Meanwhile, as these companies were funding Energy Alliance to push their interests, the National Mining Association was busy channeling $3.9 million from its member companies — Alpha Natural Resources, Consol Energy, Cloud Peak Energy and Patriot Coal, among others — into a program called "Count on Coal." This program placed 150 billboards in six battleground states and developed materials for mobilizing voters against Environmental Protection Agency policies affecting the coal industry.
Three weeks before the election, NMA president and CEO, Hal Quinn, emailed coal companies to remind them that "surveys have shown that employees consider their employers to be a reliable and trustworthy source of information about issues and candidates," and to "begin talking to your employees about what's at stake this fall." A pamphlet sent out by the group to workers at various coal firms included endorsements for Mitt Romney and a slate of mostly Republican candidates for Congress. Count on Coal’s pre-election videos featured warnings about "Obama's war on coal," highlighted a positive message from Romney, and ended by stressing the importance of voting.
The effort, according to a 2012 NMA tax return, was handled by the public relations firm, Weber Merritt Strategies.
Other industries took a more subtle approach to shaping the election discourse. A recent disclosure also reveals that the Private Equity Growth Capital Council paid the Glover Park Group to help rebuff campaign-related attacks on the private equity industry. The Glover Park Group is a public affairs firm founded by former Clinton administration officials. After Newt Gingrich, followed by Obama and his allies, stepped up attacks on Romney’s days at Bain Capital, alleging that Bain's business strategy often destroyed jobs, Glover Park stepped in with positive messages in the media about private equity and its role in local communities.
It's worth noting that this publicity effort, which tax forms show cost over $1 million dollars, did not include "vote for" or "against" language, meaning it went on without any form of campaign disclosure. Similarly, none of NMA's employee-focused advocacy required FEC registration.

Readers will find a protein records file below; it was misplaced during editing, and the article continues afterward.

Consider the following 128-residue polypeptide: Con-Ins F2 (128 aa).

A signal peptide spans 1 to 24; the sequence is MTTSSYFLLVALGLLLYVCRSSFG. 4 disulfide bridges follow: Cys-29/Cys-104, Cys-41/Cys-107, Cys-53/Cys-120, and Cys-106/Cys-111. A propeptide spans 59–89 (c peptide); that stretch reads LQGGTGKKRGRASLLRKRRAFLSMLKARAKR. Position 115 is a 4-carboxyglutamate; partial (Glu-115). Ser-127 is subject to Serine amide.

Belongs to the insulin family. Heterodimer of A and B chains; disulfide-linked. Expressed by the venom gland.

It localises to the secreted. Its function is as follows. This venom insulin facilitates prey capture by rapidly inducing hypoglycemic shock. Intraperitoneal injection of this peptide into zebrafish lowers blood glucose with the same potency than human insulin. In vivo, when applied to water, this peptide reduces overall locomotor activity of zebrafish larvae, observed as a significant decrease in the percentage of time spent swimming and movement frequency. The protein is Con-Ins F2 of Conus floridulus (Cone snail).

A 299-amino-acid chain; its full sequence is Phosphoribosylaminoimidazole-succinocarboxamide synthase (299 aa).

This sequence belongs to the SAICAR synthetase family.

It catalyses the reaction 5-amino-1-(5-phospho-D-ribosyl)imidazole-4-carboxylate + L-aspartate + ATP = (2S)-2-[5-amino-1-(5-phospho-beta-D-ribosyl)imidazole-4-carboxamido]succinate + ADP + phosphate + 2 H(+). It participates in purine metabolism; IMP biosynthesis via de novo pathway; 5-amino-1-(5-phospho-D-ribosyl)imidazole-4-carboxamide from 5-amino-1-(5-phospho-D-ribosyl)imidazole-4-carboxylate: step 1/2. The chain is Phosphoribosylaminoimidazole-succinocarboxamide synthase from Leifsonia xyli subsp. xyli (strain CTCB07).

If all these examples suggest that the Republicans received the majority of dark-money donors' largesse, it's because they did. Yet Democratic secret money groups were not left completely wanting, according to the Center for Responsive Politics.
The Alliance for Quality Nursing Home Care, a trade group funded by for-profit nursing and specialty medical care centers, like Genesis HealthCare and Belmont Nursing Center Corporation, gave $750,000 to Patriot Majority USA, a pro-Democratic 501(c)(4). That said, the nursing group also gave $900,000 to Republican-aligned dark money organizations, among them, American Action Network, Americans for Jobs Security and Crossroads GPS, the secret money fund co-founded by Karl Rove. (Last year, The Nation delved into the way trade associations, now empowered to dole out secret money in races, are quickly becoming centers of political power in Washington.)
So far, the Alliance's bipartisan strategy seems to be working. A bill strongly favored by the Alliance which modifies the Medicare reimbursement rules for nursing centers, is now co-sponsored by a number of Tea Party and progressive lawmakers.
In contrast, a bill that aims to shed light on the secretive dark-money world hasn’t garnered such support. The DISCLOSE Act of 2013 would, as the name suggests, disclose the donors to 501(c)(4) political groups as an election unfolds. Though the act wouldn't hamper the flow of corporate cash into elections, it would nonetheless be a marked improvement over the current system, which allows only for a partial view of donors one year after an election concludes.
And yet, even this modest effort can't get traction. The bill, proposed by Representative Chris Van Hollen (D-MD), was sponsored ten months ago and appears unlikely to receive consideration.